Latitude isn't alone in its struggles this year. As Michael Eavis, founder of Glastonbury recently controversially said, large festivals in the UK are dying. I would have disagreed had I not seen it with my own eyes, but there seems to be an element of truth behind those words. I'm not saying that within 5 years all festivals will cease to exist, but times are changing and festivals need to adapt to accommodate that change. In this economic climate, many people consider themselves lucky to be able to afford one festival a year. I'm not sure what the answer is, but Latitude took a huge gamble in its booking this year, a gamble that ultimately didn't pay off. An act that immediately springs to mind was the annually anticipated Sunday lunchtime slot, this year given to Scala & Kolacny Brothers. Whereas this slot is usually reserved for the biggest names (Joanna Newsom, Thom Yorke, Tom Jones), the intention of the slot this year seemed to be to purposefully allow this group of Belgian choir girls more exposure. I caught the end of this set out of curiosity and this view was mirrored by the act themselves, with the band plugging their myspace at the end of their set...as if Tom Jones would have needed to do that. Envisioning a mere two years ago when Thom Yorke was playing to a packed out crowd (many of whom queued and ran to get a good spot which is always part of the festival fun) and comparing it to the scattering of indifferent middle-aged men in corduroy suits sitting on picnic rugs, it just didn't feel right.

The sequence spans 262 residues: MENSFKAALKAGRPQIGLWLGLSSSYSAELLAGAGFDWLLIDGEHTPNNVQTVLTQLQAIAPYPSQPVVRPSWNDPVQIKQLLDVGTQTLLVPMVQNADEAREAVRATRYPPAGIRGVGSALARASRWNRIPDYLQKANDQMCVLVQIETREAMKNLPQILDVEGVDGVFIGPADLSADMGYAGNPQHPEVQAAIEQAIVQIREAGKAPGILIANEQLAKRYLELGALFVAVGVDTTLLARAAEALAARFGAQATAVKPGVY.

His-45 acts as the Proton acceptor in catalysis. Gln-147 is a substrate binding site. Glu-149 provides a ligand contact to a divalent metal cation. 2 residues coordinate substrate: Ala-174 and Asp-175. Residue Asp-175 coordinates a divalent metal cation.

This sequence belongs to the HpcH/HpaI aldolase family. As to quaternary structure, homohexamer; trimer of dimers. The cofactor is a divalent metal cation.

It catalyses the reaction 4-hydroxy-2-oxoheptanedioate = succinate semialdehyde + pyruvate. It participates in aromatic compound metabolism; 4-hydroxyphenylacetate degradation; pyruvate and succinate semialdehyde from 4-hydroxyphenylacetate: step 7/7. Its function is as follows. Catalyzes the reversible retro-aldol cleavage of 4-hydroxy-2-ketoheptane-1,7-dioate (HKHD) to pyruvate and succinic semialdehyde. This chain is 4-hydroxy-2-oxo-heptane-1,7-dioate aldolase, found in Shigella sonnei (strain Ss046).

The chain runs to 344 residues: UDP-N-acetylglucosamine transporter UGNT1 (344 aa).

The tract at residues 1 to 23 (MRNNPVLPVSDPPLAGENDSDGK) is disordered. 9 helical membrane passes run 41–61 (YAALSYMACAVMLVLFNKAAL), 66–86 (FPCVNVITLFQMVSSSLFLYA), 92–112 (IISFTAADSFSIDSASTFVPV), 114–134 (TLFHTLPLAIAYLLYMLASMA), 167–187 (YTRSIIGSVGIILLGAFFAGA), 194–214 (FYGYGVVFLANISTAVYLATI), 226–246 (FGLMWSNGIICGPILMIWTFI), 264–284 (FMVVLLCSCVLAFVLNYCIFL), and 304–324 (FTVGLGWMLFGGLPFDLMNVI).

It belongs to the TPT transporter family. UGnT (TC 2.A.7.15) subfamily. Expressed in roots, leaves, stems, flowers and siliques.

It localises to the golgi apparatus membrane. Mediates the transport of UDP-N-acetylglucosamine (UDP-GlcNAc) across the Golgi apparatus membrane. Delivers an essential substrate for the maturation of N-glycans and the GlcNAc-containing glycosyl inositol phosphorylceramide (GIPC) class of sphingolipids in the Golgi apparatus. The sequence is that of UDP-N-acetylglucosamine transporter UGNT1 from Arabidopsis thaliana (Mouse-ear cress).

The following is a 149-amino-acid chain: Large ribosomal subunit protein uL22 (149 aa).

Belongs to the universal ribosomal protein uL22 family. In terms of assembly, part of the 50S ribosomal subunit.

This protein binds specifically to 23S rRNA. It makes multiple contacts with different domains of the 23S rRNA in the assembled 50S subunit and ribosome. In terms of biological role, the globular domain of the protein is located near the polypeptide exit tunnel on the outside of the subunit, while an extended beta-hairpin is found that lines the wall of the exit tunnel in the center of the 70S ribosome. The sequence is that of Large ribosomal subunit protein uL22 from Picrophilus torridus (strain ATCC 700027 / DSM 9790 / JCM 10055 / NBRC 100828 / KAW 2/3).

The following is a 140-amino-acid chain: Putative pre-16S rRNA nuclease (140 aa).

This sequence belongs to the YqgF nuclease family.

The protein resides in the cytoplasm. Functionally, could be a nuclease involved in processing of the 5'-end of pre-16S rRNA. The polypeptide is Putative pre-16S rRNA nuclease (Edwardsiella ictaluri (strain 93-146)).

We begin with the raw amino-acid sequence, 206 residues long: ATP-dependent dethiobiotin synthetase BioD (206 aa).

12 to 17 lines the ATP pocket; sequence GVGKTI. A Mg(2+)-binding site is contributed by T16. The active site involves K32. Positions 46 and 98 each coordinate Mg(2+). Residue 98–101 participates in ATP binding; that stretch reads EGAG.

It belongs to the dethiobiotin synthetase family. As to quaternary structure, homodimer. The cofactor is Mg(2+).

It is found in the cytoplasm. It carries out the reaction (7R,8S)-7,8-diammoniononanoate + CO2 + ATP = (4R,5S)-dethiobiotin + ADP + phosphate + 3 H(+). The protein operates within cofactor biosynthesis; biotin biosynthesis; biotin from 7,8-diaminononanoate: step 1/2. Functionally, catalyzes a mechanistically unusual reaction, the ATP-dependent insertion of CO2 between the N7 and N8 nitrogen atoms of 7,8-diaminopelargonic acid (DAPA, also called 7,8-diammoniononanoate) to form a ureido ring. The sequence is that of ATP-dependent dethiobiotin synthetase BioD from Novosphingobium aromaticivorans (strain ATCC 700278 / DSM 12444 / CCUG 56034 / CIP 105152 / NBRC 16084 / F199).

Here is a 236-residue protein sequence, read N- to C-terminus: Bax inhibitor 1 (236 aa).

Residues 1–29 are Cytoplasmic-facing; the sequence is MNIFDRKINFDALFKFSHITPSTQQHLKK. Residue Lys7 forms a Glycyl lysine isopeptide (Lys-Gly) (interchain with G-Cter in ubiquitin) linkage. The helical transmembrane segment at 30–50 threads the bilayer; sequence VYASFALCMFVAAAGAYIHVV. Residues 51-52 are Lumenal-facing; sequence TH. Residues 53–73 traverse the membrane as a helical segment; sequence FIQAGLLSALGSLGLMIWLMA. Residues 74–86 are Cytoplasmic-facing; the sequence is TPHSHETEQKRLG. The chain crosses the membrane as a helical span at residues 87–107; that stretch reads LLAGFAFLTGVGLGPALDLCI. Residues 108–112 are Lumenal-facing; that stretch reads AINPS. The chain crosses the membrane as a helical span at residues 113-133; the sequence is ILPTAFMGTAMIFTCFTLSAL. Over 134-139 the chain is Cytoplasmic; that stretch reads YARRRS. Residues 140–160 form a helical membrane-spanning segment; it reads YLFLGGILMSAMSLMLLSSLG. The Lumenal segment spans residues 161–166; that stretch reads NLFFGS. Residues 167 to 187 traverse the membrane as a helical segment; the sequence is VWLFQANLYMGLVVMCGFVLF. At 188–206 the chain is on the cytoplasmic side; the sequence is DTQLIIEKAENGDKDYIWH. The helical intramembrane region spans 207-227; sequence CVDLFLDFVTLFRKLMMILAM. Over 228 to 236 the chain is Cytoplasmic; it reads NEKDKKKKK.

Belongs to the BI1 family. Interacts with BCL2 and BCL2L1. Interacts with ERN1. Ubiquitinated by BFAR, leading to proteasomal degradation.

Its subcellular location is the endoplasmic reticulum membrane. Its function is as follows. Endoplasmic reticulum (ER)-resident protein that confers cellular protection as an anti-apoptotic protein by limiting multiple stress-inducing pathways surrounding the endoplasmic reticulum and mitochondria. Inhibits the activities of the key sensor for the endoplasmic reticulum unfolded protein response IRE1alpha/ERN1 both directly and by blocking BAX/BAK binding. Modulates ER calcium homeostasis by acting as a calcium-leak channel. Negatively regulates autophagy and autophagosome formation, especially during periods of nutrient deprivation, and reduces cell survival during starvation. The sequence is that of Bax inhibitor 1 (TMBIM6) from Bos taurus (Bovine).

Of course, the relentless rain and wind didn't help. In fact, it was the worst and most incessant weather imaginable for a festival that was already struggling. There were noticeably less after hours activities this year, not that many people were in the mood for it anyway as there weren't even campsite parties which was nothing short of eery. It can't be a good sign if I can get a peaceful night's sleep at a festival of 30,000 people. I'm not sure if the lack of post music entertainment had anything to do with the allegations that circulated last year, but it was a confusing move nonetheless. At a festival like Glastonbury or Reading, mud is expected, tolerated and in many cases wanted for a true festival experience. The mudfest of Latitude split people; I would often catch an earful of a middle-class mother complaining about getting her crocs muddy or something similar.

In terms of facilities, the infamous toilets improved tenfold and the positive elements of the festival remained unchanged. Little things that can otherwise be overseen on a good year would benefit from a change, in particular the massively uncomfortable and poorly organised Comedy Arena and the Film Arena being way too small. But in terms of music, there were a few artists acting as the anchor of the festival this year, with strong sets from My Morning Jacket, Eels, Gold Panda, Caribou and James Blake. There is a fine line between a diverse bill and an inconsistent one. As unfortunate as it is to say, Latitude 2011 displayed the latter.

I must point out that any negative comment is relative. I wouldn't have gone to the festival for 5 years in a row if I didn't think it was one of the best in the country. It's like being cruel to be kind, Latitude feels like a younger sibling that's started hanging with the wrong crowd now that its growing up and I as the older sibling feel partially responsible for its well-being. With any luck and common sense, the Latitude organisers will learn its lesson from the poor ticket sales and lower than usual turnout this year. Having just signed a contract for 15 years worth of Latitudes, I'm very interested to see which direction it takes in 2012 in order to preserve its well-earned reputation and ensure its continuation. Until next year!